Two New Sciences is written as a dialogue (or, there being three interlocutors, a trialogue?), with Sagredo and Simplicio, two men who haven’t learned the new sciences, questioning Salviati, who has learned them and is explaining them to his friends. Galileo uses this device to explore intuition. He has Sagredo and Simplicio raise all manner of interesting objections to Salviati’s ideas, just so Salviati can find interesting answers to allay their unease. (This format is out of style in modern physics text, with rare exceptions like Spacetime Physics, a book I enjoy much more today than I did when first learning special relativity from it six years ago.)

For example, Sagredo thinks there is a problem with saying that a body dropped from rest has a speed proportional to the time fallen. He objects,

…we must infer that, as the instant of starting is more and more nearly approached, the body moves so slowly that, if it kept on moving at this rate, it would not traverse a mile in an hour, or in a day, or in a year or in a thousand years; indeed, it would not traverse a span in an even greater time; a phenomenon which baffles the imagination, while our senses show us that a heavy falling body suddenly acquires great speed.

He thinks there is a disconnect between the math and experiment, because the math says that when you drop something, it has almost no speed after falling a short distance, but Sagredo thinks that when you drop a heavy thing it starts falling quickly immediately. Maybe you don’t have this difficulty of intuition, but if you do, Salviati replies by appealing to an experiment.

You say the experiment appears to show that immediately after a heavy body starts from rest it acquires a very considerable speed: and I say that the same experiment makes clear the fact that the initial motions of a falling body, no matter how heavy, are very slow and gentle. Place a heavy body upon a yielding material, and leave it there without any pressure except that owing to its own weight; it is clear that if one lifts this body a cubit or two and allows it to fall upon the same material, it will, with this impulse, exert a new and greater pressure than that caused by its mere weight; and this effect is brought about by the [weight of the] falling body together with the velocity acquired during the fall, an effect which will be greater and greater according to the height of the fall, that is according as the velocity of the falling body becomes greater. From the quality and intensity of the blow we are thus enabled to accurately estimate the speed of a falling body. But tell me, gentlemen, is it not true that if a block be allowed to fall upon a stake from a height of four cubits and drives it into the earth, say, four finger-breadths, that coming from a height of two cubits it will drive the stake a much less distance, and from the height of one cubit a still less distance; and finally if the block be lifted only one finger-breadth how much more will it accomplish than if merely laid on top of the stake without percussion? Certainly very little. If it be lifted only the thickness of a leaf, the effect will be altogether imperceptible. And since the effect of the blow depends upon the velocity of this striking body, can any one doubt the motion is very slow and the speed more than small whenever the effect [of the blow] is imperceptible? See now the power of truth; the same experiment which at first glance seemed to show one thing, when more carefully examined, assures us of the contrary. (brackets added by translator)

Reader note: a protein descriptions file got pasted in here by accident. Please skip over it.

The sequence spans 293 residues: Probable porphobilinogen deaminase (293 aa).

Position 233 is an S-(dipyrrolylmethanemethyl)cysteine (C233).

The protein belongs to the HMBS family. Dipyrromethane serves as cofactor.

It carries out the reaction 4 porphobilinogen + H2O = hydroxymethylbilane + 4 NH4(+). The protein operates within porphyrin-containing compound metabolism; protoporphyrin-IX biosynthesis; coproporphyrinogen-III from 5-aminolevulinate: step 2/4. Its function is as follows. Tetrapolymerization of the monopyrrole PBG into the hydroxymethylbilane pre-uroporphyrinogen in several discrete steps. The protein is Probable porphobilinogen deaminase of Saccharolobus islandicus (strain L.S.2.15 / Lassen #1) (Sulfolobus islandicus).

I get the feeling, while reading this passage, that Galileo cites this experiment simply because it gives him pleasure to do so. But in this case, even the experiment is not enough for him. He continues

But without depending upon the above experiment, which is doubtless very conclusive, it seems to me that it ought not to be difficult to establish such a fact by reasoning alone. Imagine a heavy stone held in the air at rest; the support is removed and the stone set free; then since it is heavier than the air it begins to fall, and not with uniform motion but slowly at the beginning and with a continuously accelerated motion. Now since velocity can be increased and diminished without limit, what reason is there to believe that such a moving body starting with infinite slowness, that is, from rest, immediately acquires a speed of ten degrees rather than one of four, or of two, or of one, or of a half, or of a hundredth; or, indeed, of any of the infinite number of small values [of speed]?